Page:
Lebanon County politics: In a sea of Republicans, where are the Democrats?
There are a few (and very small) blue dots across the landscape of this very red Pennsylvania county.
Bobbie Warshaw knocks on doors in Lebanon County this election season as she always has, trying to get voters motivated, but this time, she moves with a sense of fear.
“I’ve never a seen a country so divided,” she said.
She knows political division. She handed out anti-war literature in Chicago’s Lincoln Park back in the 1960s, landing her on an FBI watch list, and her phone was tapped.
Unlike Democratic-led Chicago, tiny Lebanon County is dominated by Republicans who have made headlines across the state this year for bold moves – defying the governor’s shutdown orders here, fighting to impeach Tom Wolf, leading rallies to reopen businesses during the pandemic, and for one legislator, pushing for the impeachment of a state judge.
Warshaw worries as she watches the growing chasm between philosophies. At 86, she finds herself in Lebanon County's minority as a Democrat. She’s always been able to keep friends in both parties, but that hasn’t been the case lately. The tenor of the fight this time is darker.
“I fear losing our democracy, and I never feared that before,” she said.
Blue dots in a sea of red
In the red sea of Lebanon County Republicans, there are a few (and very small) blue dots across the landscape. The only large Democratic population in one place is the city itself.
Warshaw lived in one of the small blue dots -- Mount Gretna -- until about a year ago. Today, she and her husband live in Cornwall Manor, another area with shades of blue.
“We know we are outnumbered, but we can’t give up the fight,” said Dan Sidelnick, chairman of the Lebanon County Democratic Committee.
In recent voter drives, the local Dems signed on about 600 new people, while the Republicans pulled out 2,000, Sidelnick said.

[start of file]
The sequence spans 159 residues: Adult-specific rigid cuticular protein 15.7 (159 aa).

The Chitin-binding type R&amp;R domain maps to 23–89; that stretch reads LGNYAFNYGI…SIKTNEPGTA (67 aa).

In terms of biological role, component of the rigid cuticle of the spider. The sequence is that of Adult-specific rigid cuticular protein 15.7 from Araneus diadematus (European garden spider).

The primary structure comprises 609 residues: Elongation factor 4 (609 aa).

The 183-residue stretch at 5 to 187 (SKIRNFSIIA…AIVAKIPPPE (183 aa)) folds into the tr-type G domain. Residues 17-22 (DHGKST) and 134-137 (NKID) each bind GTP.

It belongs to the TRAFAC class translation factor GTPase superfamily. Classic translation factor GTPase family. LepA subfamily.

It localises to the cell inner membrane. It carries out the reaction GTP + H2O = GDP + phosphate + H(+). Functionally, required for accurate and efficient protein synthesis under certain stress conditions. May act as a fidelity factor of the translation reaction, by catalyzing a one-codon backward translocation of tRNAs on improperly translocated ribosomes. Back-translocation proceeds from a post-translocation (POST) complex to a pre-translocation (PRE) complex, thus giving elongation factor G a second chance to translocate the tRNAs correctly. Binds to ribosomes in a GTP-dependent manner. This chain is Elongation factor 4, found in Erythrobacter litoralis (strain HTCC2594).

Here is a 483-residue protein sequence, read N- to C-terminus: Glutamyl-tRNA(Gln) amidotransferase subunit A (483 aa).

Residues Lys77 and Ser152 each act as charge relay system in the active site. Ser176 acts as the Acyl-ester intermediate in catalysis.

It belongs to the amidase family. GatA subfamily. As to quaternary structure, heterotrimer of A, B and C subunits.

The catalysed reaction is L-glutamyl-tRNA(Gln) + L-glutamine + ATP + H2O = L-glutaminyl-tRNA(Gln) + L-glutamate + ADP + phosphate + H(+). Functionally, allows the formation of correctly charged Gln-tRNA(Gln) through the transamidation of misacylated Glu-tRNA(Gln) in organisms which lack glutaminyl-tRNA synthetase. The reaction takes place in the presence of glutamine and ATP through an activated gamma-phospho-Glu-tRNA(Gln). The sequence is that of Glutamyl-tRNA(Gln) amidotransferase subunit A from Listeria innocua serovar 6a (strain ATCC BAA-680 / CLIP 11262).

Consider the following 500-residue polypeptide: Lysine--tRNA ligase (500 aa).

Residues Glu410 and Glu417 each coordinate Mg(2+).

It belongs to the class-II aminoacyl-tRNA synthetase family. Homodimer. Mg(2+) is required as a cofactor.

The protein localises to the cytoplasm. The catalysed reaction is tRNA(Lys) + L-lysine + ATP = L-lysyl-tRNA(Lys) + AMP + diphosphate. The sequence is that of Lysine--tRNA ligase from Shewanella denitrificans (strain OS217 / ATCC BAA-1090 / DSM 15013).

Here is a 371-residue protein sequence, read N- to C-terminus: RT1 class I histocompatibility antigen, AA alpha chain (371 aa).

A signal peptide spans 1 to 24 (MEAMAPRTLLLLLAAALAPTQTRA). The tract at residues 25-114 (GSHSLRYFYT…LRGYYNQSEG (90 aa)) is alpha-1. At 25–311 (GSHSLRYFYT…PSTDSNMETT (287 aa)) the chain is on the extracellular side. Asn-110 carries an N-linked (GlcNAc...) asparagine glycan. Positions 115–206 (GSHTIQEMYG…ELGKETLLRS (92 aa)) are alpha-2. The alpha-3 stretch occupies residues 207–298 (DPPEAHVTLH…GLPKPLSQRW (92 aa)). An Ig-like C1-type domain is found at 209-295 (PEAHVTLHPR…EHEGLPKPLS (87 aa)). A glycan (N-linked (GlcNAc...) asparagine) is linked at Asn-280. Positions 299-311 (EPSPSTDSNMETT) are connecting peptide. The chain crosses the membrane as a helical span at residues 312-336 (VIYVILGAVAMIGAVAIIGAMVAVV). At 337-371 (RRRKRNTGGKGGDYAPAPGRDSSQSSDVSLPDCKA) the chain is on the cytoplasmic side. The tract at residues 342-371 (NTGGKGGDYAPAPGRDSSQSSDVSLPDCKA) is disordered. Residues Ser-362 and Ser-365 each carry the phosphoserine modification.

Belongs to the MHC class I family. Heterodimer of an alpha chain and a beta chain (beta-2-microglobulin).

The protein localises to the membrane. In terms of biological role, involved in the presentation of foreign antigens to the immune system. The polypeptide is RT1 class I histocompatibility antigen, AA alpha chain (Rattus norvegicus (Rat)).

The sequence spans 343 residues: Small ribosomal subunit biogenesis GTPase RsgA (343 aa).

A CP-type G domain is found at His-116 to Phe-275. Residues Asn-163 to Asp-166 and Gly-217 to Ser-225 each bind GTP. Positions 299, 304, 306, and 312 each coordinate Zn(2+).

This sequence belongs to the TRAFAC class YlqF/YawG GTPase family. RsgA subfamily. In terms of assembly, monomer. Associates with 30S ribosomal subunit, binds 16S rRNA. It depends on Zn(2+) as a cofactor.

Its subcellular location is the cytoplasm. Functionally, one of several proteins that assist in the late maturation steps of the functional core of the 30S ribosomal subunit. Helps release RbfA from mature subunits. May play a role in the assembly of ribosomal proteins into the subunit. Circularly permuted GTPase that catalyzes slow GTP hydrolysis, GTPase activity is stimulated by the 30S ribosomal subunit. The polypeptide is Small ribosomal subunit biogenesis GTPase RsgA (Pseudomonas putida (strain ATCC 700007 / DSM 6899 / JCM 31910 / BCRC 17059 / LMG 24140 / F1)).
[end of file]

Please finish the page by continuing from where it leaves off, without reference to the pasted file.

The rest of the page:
“That was disheartening,” he said.
According to state records, as of Oct. 13, 2020, Lebanon County has:
- 91,162 registered voters
- 27,357 of those voters are Democrats
- 50,029 are Republicans
- 9,567 are listed as no-affiliation voters
- 4,209 are identified as "other" voters
The Lebanon County Republican Committee chairman monitors the numbers like an accountant.
Ed Lynch knows where the Republicans have a stronghold in the county and where blue Democrats are changing the picture, if ever so slightly. Palmyra, for example, is getting an influx of Dauphin County residents, and Cornwall Borough is home to Cornwall Manor and Alden Place, retirement communities that draw out-of-state residents.
That area is where Warshaw knocks on doors these days. She even uncovered a former neighbor, a diehard Republican, from Mount Gretna who's voting for Joe Biden.
When Warshaw and her husband, Paul Heise, moved two decades ago to Mount Gretna, a borough of fewer than 200 people, her husband was told: “Don’t even bother knocking on doors in Mount Gretna. It’s totally Republican.”
That has changed as people have moved there from outside the county, now with more Dems (94) registered than Republicans (62).